Meetup has been suffering from a prolonged DDoS (denial of service) attack which has caused the service to experience intermittent outages across both web and mobile for several days. The site is currently down as of this morning, redirecting users to a message detailing the situation on the company’s official blog.
TechCrunch tipsters pointed to the outage late last week, and now Meetup confirms it’s been the victim of a “massive attack” on its servers since Thursday, resulting in the longest downtime the company has seen in the 12 years of operating its service for local groups. To provide a sense of the impact the downtime has had on its community, Meetup notes that over 60,000 Meetups took place during the outage (…so far).
According to an email message sent to Scott Heiferman, co-founder and CEO at Meetup, the attacker reached out to the company after the DDoS began, offering to stop if paid $300.
The email reads:
Date: Thu, Feb 27, 2014 at 10:26 AM
Subject: DDoS attack, warning
A competitor asked me to perform a DDoS attack on your website. I can stop the attack for $300 USD. Let me know if you are interested in my offer.
But the company chose to not go that route, even though the amount requested was, as Heiferman says, “ridiculously small” because Meetup has made the decision not to negotiate with criminals. He also believes that the sophisticated nature of the attack indicates these are not amateurs as the initial amount suggests, but rather more experienced criminals who would likely raise the number once they realized Meetup was a target that’s willing to pay.
Plus, added Heiferman, “we were confident we can protect Meetup from this aggressive attack, even if it will take time.”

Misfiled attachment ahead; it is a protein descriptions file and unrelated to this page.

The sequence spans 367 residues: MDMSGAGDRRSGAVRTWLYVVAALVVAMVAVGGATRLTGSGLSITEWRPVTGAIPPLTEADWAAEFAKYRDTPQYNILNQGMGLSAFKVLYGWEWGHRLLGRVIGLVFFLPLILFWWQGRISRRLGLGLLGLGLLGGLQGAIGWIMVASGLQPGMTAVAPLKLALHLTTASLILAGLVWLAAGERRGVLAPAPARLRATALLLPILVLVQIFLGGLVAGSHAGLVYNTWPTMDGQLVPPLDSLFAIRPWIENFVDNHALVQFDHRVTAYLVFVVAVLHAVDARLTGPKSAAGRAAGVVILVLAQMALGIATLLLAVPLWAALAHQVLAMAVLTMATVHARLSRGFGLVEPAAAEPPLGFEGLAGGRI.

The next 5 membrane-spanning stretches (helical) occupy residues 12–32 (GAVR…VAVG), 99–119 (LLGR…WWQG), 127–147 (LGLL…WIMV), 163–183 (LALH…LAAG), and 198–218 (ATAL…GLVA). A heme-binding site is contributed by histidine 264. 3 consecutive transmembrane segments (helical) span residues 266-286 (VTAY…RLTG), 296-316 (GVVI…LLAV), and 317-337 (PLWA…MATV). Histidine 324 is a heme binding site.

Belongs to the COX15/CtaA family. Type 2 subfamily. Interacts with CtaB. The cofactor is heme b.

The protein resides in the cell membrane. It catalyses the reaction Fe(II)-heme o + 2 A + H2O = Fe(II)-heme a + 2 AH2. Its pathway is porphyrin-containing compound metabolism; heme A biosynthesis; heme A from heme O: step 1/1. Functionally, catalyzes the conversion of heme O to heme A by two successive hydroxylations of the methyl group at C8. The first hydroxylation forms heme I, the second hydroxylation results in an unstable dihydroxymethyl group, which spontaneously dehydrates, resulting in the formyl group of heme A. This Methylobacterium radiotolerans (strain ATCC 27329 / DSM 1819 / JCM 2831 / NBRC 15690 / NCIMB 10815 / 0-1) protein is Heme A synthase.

The company was able to restore service by Friday morning, but while the changes that would have allowed users to again access Meetup were distributed across the internet, the company’s servers were hit again (on Saturday, 4 PM ET). And again, on Sunday (8:09 PM ET), another strong wave hit the site, taking it down for a third time.
This is a significantly long outage, not just for Meetup, but for any company to endure, and is sure to impact the company’s bottom line. TechCrunch understands that Meetup may now be working with a third-party to help them get their service back online and better protected. (We’ve reached out to the company to confirm. UPDATE: Meetup confirms it’s now working with Cloudflare to help with the DDoS.)
Meetup was recently in the news for bringing on new investors through a secondary funding round (a shareholder to shareholder transaction), which included several well-known angels, including Twitter’s Evan Williams, Zappos’ Tony Hsieh (for the second time), and Behance’s Scott Belsky, for instance. The round didn’t raise money for Meetup, however, but allowed a dozen or so current and former employees to exercise their stock options.
The company today spends “millions of dollars every year,” to keep the Meetup website and apps stable and secure, the CEO says, but the nature of DDoS attacks are changing, he notes. CloudFlare had recently warned that the new techniques involved with some of these attacks would be the start of “ugly things to come.”